Australia has violated the rights of a group of Indigenous islanders by not protecting them from the impacts of climate change, the United Nations Human Rights Committee ruled last week.
The committee was responding to a 2019 complaint from eight Torres Strait Islanders and their children, members of “several Indigenous nations who live on small clusters of low-lying islands dotted between Australia and Papua New Guinea,” CBC reports. While the ruling isn’t legally binding, the complaint “is one of a growing body of climate cases being brought around the world on human rights grounds, and the ruling is expected to embolden others.”
Plaintiff Yessie Mosby of Masig Island told CBC the teardrop-shaped atoll has provided for his people for thousands of years, supporting a culture that dates back 60,000 years. But “since 2019, he says the island has lost five metres of land,” the national broadcaster writes. “Huge swaths of coconut trees have been washed away. There are fewer fish, he says, and so Islanders must go farther than ever from the shore to bring home food. And the seabirds that once made their homes on the island are dwindling away.”
For Mosby, the breaking point came in 2018, when coastal erosion damaged local burial sites, forcing him to help his uncle collect their bones “like shells off a beach,” he said.
“This island is awesome. It’s worth fighting for, I’ll tell you that,” he said. “On top of that, it’s sacred, because our loved ones are buried right through this island.”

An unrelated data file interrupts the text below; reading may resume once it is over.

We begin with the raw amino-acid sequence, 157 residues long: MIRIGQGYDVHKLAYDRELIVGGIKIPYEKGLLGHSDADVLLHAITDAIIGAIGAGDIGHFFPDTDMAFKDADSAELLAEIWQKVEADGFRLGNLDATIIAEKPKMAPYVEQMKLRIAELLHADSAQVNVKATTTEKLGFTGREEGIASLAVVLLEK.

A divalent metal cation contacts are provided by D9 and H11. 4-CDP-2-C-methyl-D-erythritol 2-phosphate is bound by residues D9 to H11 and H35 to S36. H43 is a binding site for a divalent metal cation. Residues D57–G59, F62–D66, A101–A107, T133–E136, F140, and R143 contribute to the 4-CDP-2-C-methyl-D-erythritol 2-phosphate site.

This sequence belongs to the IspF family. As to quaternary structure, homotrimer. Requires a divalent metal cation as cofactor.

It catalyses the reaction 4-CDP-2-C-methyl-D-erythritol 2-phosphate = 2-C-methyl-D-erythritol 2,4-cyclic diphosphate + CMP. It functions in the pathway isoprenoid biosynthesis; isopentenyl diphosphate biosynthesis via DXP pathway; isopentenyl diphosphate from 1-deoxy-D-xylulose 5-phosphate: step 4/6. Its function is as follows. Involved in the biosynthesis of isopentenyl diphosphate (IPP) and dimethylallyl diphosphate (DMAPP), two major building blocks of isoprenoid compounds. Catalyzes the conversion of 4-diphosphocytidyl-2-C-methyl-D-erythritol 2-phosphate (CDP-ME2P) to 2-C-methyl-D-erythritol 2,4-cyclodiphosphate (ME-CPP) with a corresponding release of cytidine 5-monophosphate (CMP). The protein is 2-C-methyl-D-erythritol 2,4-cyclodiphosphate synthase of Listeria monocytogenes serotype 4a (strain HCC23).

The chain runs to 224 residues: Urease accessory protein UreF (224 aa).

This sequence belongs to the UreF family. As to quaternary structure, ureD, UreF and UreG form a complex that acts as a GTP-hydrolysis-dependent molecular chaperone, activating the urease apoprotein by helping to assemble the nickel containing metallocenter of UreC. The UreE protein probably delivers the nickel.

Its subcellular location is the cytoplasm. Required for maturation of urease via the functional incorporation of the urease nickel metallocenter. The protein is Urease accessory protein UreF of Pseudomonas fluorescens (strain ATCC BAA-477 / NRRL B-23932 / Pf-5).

The Torres Strait Islanders’ first move was to take their concerns to the notoriously coal-friendly government of then-Australian prime minister Scott Morrison.
“It affected us mentally, physically, and spiritually, and I said now something has to be done,” Mosby told CBC. “We gave the government an invitation to come up to see our home, which the government refused… so that drove me to, you know, join this fight.”
With a new national government in office, Australia has since adopted new emission reduction targets, and Climate Change and Energy Minister Chris Bowen has visited the islands. But “the UN committee said that by not taking action to curb climate change, the former government had violated two of the three human rights set out in a UN Treaty, the International Covenant on Civil and Political Rights (1966), pertaining to culture and family life. It called on Australia to provide the islanders with an effective remedy.”
The islanders are asking Australia to make the shift from fossil fuels to renewable energy, support the international push for a 1.5°C limit on global warming, fund climate adaptation programs on the islands, and “support Torres Strait communities as they build community-owned renewable energy sources,” CBC says.